Commercial real estate investors always need investment financing options, such as bridge, SBA, conventional, and mezzanine loans. All of this, however, can be challenging to obtain. One of the not-so-obvious financing options is a sale-leaseback transaction. In this post, we’ll look at this option, its benefits and drawbacks, and how it can be useful to you.
What Is Sale-Leaseback in Commercial Real Estate?
In commercial real estate, a sale-leaseback transaction is an arrangement in which the property owner engages in an agreement to sell the property to an investor and then leases the property back from them for a specified period.
This transaction allows the initial owner to access the sale proceeds or unlock the property’s worth while still residing there as a tenant.
How to Determine If a Sale-Leaseback Is the Appropriate Business Strategy
Companies typically compare EBITDA vs NOI to determine whether this is an optimal strategy. EBITDA (earnings before interest, taxes, depreciation, and amortization) is a popular indicator of a company’s financial health and profitability prior to deducting non-operational expenses.
On the other hand, NOI refers to profit made by a property post-deducting operating expenses and pre-accounting for financial costs. In evaluating whether it is an appropriate strategy, companies compare their EBITDA to their NOI to determine their profitability potential.
If the EBITDA exceeds the NOI, it indicates that the company is overpaying for the property or that the NOI is underperforming compared to its potential. In this situation, a sale-leaseback deal might help the business access the property’s full worth and boost its financial performance.
Like any other business transaction, using this strategy in any real estate types has benefits and drawbacks for all parties involved. Here are some perks:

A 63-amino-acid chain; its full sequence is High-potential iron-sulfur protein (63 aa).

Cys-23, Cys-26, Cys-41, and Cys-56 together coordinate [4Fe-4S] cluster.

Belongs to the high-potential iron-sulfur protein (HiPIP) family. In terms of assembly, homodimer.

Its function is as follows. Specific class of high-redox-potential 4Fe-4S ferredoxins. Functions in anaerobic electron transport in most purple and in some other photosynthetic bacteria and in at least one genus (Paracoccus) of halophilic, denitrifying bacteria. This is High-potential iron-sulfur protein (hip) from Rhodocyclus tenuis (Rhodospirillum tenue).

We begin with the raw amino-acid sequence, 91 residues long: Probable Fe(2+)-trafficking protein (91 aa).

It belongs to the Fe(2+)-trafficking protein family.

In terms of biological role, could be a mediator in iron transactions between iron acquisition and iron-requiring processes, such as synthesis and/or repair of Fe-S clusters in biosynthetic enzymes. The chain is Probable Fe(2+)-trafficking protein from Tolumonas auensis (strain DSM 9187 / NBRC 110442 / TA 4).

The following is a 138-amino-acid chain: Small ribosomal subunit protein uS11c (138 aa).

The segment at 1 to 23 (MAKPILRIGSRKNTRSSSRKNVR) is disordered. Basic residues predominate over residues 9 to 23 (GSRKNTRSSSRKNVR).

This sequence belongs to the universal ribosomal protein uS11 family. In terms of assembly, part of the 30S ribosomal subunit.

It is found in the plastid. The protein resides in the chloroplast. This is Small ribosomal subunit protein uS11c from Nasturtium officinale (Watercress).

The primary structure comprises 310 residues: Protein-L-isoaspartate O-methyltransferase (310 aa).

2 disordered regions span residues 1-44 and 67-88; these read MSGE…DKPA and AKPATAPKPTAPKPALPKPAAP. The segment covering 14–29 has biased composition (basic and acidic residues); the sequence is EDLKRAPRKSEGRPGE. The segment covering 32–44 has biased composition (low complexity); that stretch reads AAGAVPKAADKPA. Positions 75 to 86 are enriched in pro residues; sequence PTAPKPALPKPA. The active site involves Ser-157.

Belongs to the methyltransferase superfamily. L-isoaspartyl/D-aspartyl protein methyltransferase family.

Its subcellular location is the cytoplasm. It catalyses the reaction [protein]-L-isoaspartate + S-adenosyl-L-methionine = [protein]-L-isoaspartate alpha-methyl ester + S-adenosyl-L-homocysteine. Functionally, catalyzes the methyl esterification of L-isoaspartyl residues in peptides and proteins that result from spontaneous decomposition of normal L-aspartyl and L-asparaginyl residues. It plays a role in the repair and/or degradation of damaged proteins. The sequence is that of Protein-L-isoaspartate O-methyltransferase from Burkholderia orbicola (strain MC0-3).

Immediate Cash Flow:
Companies might utilize the money they get to fund and invest in new projects.
Potential Tax Benefit
The structure of the transaction may bring potential tax benefits for the company.
Lower Financing Cost
Since this financing method is technically not a loan, the financing costs may be cheaper than a traditional loan.
Some of the possible drawbacks include:
Higher Rental Cost:
The rent may be more than the mortgage payment if the lease has less favorable terms.
The property’s value may decrease.
Potential Credit Impact
Credit ratings might take a hit if investors observe a pattern of deals made by a firm.
How Are the Terms Determined?
Usually, lease terms are negotiated between the investor and the company. The terms of the transaction may vary based on certain factors, such as:
- Vacancy rates
- Rental rates
- The condition of the property, and
- Its location, among others.
The lease may also outline maintenance responsibilities, rent amount, insurance requirements, renewal options, and other details.
How Long Do Sale-Leasebacks Last?
The duration of this deal is generally ten to fifteen years, depending on the parties involved. A number of factors, including the buyer’s estimated rate of return on the property, the property’s expected life cycle, and the company’s desire to remain in business, can affect the time a transaction takes.
What Type Of Properties Are Appropriate?
Warehouses, storage facilities, multi-family housing, office buildings, manufacturing plants, retail malls, and other commercial and industrial assets are typically property types used in these transactions. These buildings are frequently essential to the company’s success. However, any property can be utilized in these deals as long as rent is collected on a consistent basis.
Traditional methods of financing an option might be challenging to obtain due to unfavorable transaction conditions and interest rates. With a sale leaseback as an alternate option, the transaction can benefit both the investor and the company. Ensure you hire a qualified broker to help with the process.